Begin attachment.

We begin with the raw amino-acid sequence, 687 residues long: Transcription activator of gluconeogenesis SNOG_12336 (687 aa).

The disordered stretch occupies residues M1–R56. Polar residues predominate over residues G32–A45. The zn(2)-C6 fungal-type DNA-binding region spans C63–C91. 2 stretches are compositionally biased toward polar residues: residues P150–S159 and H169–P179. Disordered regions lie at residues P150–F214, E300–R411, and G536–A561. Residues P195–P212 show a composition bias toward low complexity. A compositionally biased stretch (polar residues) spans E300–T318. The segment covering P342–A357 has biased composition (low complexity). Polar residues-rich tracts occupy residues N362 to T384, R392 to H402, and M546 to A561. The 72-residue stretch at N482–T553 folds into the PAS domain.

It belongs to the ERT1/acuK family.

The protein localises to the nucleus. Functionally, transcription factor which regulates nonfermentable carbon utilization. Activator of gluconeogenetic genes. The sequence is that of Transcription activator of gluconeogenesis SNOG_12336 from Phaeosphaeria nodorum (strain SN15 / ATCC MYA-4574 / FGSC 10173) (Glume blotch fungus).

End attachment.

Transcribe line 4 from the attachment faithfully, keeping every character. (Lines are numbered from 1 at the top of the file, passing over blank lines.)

The protein localises to the nucleus. Functionally, transcription factor which regulates nonfermentable carbon utilization. Activator of gluconeogenetic genes. The sequence is that of Transcription activator of gluconeogenesis SNOG_12336 from Phaeosphaeria nodorum (strain SN15 / ATCC MYA-4574 / FGSC 10173) (Glume blotch fungus).